KUCHING, April 29: The Malaysian Trades Union Congress (MTUC) is urging the federal government to devise a blueprint to ensure employers strictly comply with the Ministry of Health (MOH)’s standard operating procedure (SOP) in view of approved economic sectors being allowed to operate at full capacity starting today.
MTUC secretary-general J Solomon pointed out that the blueprint was all the more urgent as it will play a vital role in saving the country from another wave of Covid-19 infections as businesses ramp up their operations and the Movement Control Order (MCO) restrictions were relaxed.
“We understand that the government’s decision is prompted by the need to kick-start the economy and protect workers’ livelihood, (but) MTUC is concerned about the implementation of the (new) SOP (to prevent Covid-19 infections at workplace) on the ground, especially in the relevant sectors.
“Merely warning employers that their operations will be shuttered if they do not comply is not nearly enough to ensure the SOP is adhered to. Strict enforcement is key to ensuring that the SOP is complied with, and action taken against recalcitrant employers,” he asserted in a statement today.
Solomon cautioned that failure to implement the SOP or even being lax about them will risk the safety and health of workers and the general population.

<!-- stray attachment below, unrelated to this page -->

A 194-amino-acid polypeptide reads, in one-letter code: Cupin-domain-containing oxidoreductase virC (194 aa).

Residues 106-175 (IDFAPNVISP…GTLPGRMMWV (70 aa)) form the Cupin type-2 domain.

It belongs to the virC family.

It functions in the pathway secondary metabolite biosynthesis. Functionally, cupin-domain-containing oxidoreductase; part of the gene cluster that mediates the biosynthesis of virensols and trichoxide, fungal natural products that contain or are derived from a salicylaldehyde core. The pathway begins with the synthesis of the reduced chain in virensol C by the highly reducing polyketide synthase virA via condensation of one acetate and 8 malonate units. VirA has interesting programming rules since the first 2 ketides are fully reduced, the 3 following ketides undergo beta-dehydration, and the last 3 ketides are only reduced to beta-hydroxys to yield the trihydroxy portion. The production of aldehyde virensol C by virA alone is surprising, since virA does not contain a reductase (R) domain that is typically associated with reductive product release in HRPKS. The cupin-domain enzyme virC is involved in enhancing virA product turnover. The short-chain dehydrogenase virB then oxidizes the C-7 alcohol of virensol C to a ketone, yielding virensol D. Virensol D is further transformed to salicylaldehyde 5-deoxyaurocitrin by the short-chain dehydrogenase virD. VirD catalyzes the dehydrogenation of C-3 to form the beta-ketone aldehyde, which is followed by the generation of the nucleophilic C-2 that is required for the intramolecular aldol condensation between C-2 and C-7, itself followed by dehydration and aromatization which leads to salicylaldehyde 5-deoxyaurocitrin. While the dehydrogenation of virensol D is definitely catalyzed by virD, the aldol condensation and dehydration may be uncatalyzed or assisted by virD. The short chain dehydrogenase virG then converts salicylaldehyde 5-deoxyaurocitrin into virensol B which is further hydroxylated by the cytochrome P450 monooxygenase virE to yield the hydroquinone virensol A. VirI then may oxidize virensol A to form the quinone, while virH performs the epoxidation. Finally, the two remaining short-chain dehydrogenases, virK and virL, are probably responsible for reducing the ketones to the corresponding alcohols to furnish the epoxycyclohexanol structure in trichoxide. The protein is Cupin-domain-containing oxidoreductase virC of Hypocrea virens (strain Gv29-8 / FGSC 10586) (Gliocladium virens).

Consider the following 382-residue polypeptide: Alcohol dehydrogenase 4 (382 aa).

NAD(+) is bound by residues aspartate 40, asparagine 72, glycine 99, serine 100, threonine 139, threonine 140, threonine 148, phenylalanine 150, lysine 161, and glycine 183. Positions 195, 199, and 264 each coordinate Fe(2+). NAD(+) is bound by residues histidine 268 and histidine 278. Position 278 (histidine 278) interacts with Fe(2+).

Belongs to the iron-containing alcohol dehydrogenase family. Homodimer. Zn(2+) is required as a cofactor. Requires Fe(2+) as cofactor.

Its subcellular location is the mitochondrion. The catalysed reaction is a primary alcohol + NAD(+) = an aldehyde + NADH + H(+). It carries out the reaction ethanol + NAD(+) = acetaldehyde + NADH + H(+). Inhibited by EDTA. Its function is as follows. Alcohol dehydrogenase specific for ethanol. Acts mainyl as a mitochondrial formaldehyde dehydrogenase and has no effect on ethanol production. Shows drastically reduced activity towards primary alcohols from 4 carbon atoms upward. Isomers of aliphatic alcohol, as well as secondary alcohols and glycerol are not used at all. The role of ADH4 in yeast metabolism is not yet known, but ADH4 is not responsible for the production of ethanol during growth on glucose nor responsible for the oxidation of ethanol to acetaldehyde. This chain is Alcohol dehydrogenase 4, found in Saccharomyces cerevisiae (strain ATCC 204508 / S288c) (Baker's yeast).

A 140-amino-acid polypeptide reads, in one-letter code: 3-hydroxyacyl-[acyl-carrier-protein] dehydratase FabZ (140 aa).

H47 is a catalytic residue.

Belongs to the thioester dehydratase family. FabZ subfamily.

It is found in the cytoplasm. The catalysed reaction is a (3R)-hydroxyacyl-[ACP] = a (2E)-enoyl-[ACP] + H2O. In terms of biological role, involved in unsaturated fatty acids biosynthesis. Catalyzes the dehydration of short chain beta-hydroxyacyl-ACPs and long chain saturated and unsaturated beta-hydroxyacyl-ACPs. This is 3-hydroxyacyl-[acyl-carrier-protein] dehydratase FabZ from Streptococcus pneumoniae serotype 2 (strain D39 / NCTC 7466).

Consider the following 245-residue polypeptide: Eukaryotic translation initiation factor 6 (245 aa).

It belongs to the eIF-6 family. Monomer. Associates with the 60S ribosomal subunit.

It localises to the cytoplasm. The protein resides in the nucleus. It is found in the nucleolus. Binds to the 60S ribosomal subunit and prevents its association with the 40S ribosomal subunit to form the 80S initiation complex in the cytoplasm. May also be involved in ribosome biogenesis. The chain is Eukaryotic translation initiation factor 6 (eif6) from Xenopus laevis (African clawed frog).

Highlighting that MTUC had received ‘disturbing feedback’ from workers in companies which had been given permission to operate during the MCO, he revealed among the issues involved are workers huddled together in buses and vans provided for transport, and free-mingling in cafeterias and other areas at the workplace.
“Workstations were not realigned to implement safe distancing guidelines.
“Apart from these three problematic areas, MTUC is worried about the living conditions of migrant workers, who form a sizeable portion of the workforce in the sectors prioritised by the government such as manufacturing and construction,” he added.
In the construction sector, Solomon observed that workers live in close proximity in “kongsi” or makeshift accommodations on worksites with bare amenities.
“The same goes for factory workers — at times as many as 10 to 15 workers share small three-room apartments.
“Such living conditions and a lax attitude towards the MOH guidelines risk turning these accommodations into new breeding grounds for Covid-19 infections.
“We need to learn from the Singapore experience and must pay due attention to workers’ safety, not just at workplaces but also where they stay,” he emphasised.
He reminded that the MOH guidelines include mandatory Covid-19 screening for workers, daily temperature checks, safe distancing and the use of masks and sanitisers at workplaces along with other more specific measures which need to be adopted by the respective employers, depending on the nature of their business.
“Employers must be compelled to provide the resources in terms of PPEs and personnel to enforce the SOP which will require some basic training as well as awareness campaigns for workers and employers.
“We do not question the need to gradually reopen the economy but insist that the government comes up with an effective blueprint that will give teeth to the MOH’s SOP in ensuring efforts to kick-start businesses are not impeded by any fresh Covid-19 clusters,” he reiterated. — DayakDaily